Flying down the slope, you forget it's cold.
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Cutting across the powder toward the line of Sitka spruce, you set an edge and turn and glide back across the expanse of snow. The exhilaration, the speed - they make Juneau seem like paradise. They distract you from the slush and the gloom.
But they can't make you feel your toes because, being a half-witted newcomer from Florida, you wore cotton socks, now soaked and frozen into ice-booties.
Ah, toes. Life was so different for you on the beach.
When my wife, Jen, and I decided to move to Alaska in the middle of winter, we weren't exactly drawing from experience. The farthest north either of had lived was St. Augustine, Fla.
The nation's oldest city, St. Augustine is a Spanish-flavored town along the Intracoastal waterway and the Atlantic Ocean. It's 70 degrees and sunny there now, great weather for a beach walk, surfing, skim-boarding, sun-tanning, whatever.
Forecast for Juneau: gray and more gray. Jen and I are facing a period of adjustment.
Cold, you see, is much colder than we thought.
But we don't want to give in to depressed boredom. We want wilderness and thrills, at least until we can afford cable TV.
So we ventured into the snow. We hit the slopes, the flat tracks, anything that looked fun.
We started with cross-country skiing, renting two sets for a weekend for about $50. That was fun but exhausting. We did a lap at Skater's Cabin with our neighbors in the rain. After five minutes, I was panting.
Zooming past spruce and hemlock, catching glimpses of the Mendenhall Glacier, I couldn't help but feel elated. Bald eagles cruised. Skilled skiers blew past us, smiling, focused.
There's something odd about sweating when you're wet and cold. It felt refreshing. That was before I learned that it could cause frostbite, or worse.
After a few minutes, the flailing of the poles and lack of coordination started to smooth out. You start to flow. And then you're gliding, gliding, with that soul-lifting feeling of flight. Until you crash.
Cross-country skiing is fun, but it's work. Snowboarding, on the other hand, is nothing but a thrill. Jen and I signed up for a three-day deal for lessons, equipment rental and lift tickets at Eaglecrest Ski Area. It cost about $200.
A beach day is free, but a day on the mountain is money well spent.
I'm thinking about buying my own board now. Jen lost interest after wipeout No. 117. That bunny slope is murder. But if you survive the beginner's lift - which is fine for skiers but jerks snowboarders off their feet - then it's all downhill from there. Really.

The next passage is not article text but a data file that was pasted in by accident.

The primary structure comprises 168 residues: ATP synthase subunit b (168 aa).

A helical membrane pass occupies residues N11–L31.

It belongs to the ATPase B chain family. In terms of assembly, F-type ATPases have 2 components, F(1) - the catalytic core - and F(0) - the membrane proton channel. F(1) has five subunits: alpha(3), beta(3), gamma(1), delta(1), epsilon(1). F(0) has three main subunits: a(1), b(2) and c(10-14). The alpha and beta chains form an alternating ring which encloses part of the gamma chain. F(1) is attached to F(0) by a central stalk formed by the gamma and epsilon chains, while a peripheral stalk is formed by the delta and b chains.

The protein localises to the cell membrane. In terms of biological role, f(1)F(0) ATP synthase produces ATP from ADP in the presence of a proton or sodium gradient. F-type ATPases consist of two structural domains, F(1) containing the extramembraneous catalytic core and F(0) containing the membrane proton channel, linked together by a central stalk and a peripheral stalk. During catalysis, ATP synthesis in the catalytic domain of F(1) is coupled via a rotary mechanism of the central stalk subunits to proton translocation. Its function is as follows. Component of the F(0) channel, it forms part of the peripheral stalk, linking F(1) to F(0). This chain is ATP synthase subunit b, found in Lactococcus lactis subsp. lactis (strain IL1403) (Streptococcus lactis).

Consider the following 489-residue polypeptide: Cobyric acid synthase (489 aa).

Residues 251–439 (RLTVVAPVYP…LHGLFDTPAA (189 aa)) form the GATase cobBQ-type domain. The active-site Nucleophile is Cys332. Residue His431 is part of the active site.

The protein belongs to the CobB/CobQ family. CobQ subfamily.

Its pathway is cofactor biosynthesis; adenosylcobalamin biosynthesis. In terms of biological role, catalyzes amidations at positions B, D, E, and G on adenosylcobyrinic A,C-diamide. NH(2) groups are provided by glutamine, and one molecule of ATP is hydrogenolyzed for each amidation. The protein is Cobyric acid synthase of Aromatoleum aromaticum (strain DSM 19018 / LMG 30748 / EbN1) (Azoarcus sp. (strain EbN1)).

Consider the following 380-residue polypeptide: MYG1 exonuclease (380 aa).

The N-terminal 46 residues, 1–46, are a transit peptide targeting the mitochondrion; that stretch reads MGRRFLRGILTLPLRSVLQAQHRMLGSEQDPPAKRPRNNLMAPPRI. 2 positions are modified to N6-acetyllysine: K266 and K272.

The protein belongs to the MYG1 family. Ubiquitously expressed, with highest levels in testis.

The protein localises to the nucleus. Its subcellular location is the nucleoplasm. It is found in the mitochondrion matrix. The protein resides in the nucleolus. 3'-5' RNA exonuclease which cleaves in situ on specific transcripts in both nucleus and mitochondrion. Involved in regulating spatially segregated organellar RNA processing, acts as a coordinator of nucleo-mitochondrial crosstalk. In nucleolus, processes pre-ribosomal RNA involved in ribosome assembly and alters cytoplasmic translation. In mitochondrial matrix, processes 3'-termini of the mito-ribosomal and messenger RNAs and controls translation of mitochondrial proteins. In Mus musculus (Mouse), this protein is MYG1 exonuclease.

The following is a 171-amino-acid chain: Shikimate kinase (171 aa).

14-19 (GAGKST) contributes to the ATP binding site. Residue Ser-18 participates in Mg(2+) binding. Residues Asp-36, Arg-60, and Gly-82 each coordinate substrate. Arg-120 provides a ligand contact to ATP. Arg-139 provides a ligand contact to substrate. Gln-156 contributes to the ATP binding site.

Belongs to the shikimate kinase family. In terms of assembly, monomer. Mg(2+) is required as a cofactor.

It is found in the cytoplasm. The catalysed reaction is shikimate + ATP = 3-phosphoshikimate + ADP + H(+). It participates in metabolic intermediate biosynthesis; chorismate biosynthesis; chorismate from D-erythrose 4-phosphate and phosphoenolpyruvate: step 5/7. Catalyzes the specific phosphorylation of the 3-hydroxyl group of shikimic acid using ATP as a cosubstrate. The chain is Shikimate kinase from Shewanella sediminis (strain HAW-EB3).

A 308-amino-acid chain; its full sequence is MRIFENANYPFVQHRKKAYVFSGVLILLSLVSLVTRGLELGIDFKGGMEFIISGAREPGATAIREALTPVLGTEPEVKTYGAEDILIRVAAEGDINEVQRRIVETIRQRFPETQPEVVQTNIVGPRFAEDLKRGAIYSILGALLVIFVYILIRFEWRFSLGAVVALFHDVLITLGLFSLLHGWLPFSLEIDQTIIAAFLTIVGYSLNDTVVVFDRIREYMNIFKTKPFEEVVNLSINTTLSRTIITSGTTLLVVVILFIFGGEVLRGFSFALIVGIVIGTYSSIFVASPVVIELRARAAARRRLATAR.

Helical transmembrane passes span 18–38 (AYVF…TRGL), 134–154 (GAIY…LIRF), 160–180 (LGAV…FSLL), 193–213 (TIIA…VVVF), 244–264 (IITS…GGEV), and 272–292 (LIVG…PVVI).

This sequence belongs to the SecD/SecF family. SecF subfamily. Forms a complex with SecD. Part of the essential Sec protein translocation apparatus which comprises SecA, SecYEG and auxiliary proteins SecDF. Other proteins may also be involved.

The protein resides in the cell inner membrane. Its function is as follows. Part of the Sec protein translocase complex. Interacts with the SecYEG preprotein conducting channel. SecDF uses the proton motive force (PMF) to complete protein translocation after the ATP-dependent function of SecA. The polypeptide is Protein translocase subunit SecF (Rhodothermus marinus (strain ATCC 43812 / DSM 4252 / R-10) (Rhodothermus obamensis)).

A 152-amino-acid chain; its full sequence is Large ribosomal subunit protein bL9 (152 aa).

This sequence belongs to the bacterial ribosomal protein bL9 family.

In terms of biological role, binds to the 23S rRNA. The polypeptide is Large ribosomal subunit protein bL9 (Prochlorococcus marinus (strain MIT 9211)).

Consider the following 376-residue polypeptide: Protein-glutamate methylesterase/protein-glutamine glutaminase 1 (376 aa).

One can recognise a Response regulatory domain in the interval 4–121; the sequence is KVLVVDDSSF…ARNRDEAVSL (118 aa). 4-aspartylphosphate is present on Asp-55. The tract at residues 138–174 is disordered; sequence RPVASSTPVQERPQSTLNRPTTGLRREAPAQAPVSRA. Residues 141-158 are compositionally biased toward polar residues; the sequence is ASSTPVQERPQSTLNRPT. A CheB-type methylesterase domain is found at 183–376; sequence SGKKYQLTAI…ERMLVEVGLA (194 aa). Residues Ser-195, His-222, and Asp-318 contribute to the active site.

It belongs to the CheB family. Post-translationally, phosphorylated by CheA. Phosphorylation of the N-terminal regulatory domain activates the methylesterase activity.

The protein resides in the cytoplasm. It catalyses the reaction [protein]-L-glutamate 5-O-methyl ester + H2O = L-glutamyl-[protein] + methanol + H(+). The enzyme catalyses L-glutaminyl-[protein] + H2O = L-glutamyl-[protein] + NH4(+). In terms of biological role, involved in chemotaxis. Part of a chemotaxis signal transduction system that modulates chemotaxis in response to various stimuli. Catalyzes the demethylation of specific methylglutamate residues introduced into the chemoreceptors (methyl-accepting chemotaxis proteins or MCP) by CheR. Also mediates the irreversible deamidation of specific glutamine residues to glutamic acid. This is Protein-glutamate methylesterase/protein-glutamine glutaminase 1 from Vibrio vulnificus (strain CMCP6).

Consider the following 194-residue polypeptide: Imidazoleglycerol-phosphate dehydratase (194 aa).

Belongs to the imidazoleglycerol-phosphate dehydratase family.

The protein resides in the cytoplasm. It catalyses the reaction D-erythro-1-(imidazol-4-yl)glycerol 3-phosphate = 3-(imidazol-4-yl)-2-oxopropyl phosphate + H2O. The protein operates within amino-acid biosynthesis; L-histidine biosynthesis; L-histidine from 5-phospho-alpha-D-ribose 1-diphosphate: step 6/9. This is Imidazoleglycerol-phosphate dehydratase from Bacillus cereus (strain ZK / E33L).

The next step is to get on the chairlift. As the contraption crept up the slope, I started to relax and enjoy views of the mountains towering left and right, the tiny skiers zipping by far below.
Getting on and off the lifts was the hard part. After that, it's just a question of how many times you're willing to tumble down a mountain. At least you're closer to the ground.
I know you're always supposed to be in control. And at some level, I suppose I was. And so were the teenagers screaming past so fast that I could barely hear them laughing at me. But we all flop now and again.
This week, I got trapped in powder. Tell that to someone in Florida, and they'll likely suggest treatment for a cocaine addiction. I was feeling confident and thought I'd try a path from one slope to another. But the snow was so fluffy and deep that I sunk as if it was quicksand.
I tried to push myself up, but my hands sunk deeper and my gloves and jacket filled with snow. I tried wiggling my way out, but succeeded only in jamming snow into my boots and down my pants.
Just as I centered myself over the board, the powder gave way and the board slipped from under me. I was stuck again. By the time I escaped, I had snow on every part of me. Somehow it had even gotten inside my hat, which never fell off.
You can shake snow out of your sleeves and still stay warm. You can brush it off your lower back, and the bite goes away in a minute. But there is nothing more useless, more impossible to correct, than a soaking wet cotton sock.
The good news is, the toes go numb after half an hour. Or maybe that's the bad news. It throws off your balance. But if you're patient enough to dry off a bit, you may have time for a few more runs.
You can experience more of that intoxicating glide, carving back and forth, floating down the slope. It's a great way to spend a day.
After a couple months in Juneau, I'll swear by one thing. The difference between hating winter and loving it can be summed up in one word: Eaglecrest.
Let's go outside. Cotton is for Florida. This time I'll wear wool.
Ken Lewis can be reached at firstname.lastname@example.org.
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